Good practice guide for ‘requirements for tower cranes’

CPA - Construction Plant HireThe new ‘Requirements for Tower Cranes alongside Railways Controlled by Network Rail’ has been prepared to provide clarity about oversailing of Network Rail infrastructures by tower cranes due to the inherent risks to Network Rail operations, personnel and the travelling public and the like.

Railway CraneLifting operations by their very nature involve risk. The starting point for the reduction of risk should always begin with consideration of the need to carry out lifting operations, or whether other, less hazardous, techniques can be used.
Being temporary structures, Tower cranes have the potential to present a risk to railways during erection, climbing, use, maintenance and dismantling. It goes without saying that if the crane or its load falls onto the track a catastrophic accident may well result. It is therefore essential that best practice is followed to eliminate or reduce this risk.

Where it is necessary to carry out lifting operations over or adjacent to a live railway, Network Rail infrastructure or railway public areas, Network Rail must be consulted at the earliest stage of planning. They will then determine the measures required, which may well include a railway possession and, if appropriate, isolation for which the lead time will be considerable.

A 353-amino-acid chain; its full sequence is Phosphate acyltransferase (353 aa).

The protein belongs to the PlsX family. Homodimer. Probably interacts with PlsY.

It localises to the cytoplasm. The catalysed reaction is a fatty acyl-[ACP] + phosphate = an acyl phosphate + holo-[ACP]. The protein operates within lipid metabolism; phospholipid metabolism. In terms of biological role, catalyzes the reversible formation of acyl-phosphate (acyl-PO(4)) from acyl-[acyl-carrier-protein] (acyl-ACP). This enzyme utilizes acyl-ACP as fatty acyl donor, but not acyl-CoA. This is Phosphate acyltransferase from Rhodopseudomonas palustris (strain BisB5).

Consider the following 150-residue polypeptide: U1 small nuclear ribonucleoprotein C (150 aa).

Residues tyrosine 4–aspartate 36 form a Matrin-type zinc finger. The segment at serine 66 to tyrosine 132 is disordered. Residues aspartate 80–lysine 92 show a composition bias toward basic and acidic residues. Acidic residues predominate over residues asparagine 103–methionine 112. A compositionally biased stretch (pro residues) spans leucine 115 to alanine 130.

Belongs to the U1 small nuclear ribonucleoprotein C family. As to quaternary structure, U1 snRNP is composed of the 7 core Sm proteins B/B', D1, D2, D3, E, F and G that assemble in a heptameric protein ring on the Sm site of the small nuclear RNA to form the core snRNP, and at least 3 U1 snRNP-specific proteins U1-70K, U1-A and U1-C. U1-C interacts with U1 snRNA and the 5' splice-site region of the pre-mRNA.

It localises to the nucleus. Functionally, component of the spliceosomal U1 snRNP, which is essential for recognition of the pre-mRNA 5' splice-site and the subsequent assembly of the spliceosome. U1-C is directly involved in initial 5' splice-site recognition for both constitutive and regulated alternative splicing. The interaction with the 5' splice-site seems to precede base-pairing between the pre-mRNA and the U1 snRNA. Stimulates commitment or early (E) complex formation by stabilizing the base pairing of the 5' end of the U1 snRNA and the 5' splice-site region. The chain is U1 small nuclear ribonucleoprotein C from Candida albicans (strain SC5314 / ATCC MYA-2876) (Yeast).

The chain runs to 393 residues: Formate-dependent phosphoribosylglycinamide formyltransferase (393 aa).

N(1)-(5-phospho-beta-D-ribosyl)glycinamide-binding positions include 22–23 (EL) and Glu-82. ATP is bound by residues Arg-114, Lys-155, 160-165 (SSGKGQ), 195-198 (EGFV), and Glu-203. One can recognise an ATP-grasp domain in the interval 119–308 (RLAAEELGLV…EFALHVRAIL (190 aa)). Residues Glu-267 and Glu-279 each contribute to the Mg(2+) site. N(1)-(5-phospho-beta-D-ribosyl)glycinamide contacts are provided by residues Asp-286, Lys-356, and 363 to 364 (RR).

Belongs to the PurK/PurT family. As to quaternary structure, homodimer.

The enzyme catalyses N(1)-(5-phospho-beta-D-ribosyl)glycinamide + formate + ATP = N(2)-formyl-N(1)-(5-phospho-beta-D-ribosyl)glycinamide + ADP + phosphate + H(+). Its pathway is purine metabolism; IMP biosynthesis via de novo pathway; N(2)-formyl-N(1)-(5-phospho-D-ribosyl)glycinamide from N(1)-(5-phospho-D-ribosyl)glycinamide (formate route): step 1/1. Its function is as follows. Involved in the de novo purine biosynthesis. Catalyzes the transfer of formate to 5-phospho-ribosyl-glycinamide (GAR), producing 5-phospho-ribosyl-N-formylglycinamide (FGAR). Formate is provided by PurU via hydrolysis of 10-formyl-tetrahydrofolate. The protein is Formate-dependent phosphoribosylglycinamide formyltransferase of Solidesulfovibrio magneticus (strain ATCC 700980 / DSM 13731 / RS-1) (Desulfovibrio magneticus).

Network Rail says that the following requirements must be adhered to when tower cranes are erected and used alongside Network Rail. Network Rail must be consulted by the user of the crane in all circumstances where the tower crane and its load can collapse within 4m of a railway asset or property boundary. A requirement in the guidance is to position the crane behind a building or other suitable obstacle preventing it falling on to the railway.

Other subjects covered in the guidance include Guying – where mast guys must be used (two required to provide redundancy) or a second mast if this is approved and agreed with the crane contractor.

Also, all ‘lifts’ to be in the direction away from the railway so that in the event of a collapse the crane and load cannot fall within 4m of the operational railway boundary. Use of a secondary tower – an erected tower crane with a secondary tower tied in to the tower of the tower crane at a height that would prevent the crane and load falling onto Network Rail’s operational boundary if the crane collapsed at the tie level.

Another recommendation if possible it tying the cranes to an adjacent robust structure – an erected tower crane tied into the building at a height that would prevent the crane and load falling onto Network Rail if the crane collapsed at the tie level.
If none of the above mentioned options are possible Network Rail has suggested many other safety measures which can be found in the Requirements for Tower Cranes alongside Railways Controlled by Network Rail’.

This guidance is recommended to all contractors, cranes hirers and operators – it can be downloaded FOC from the CPA Website.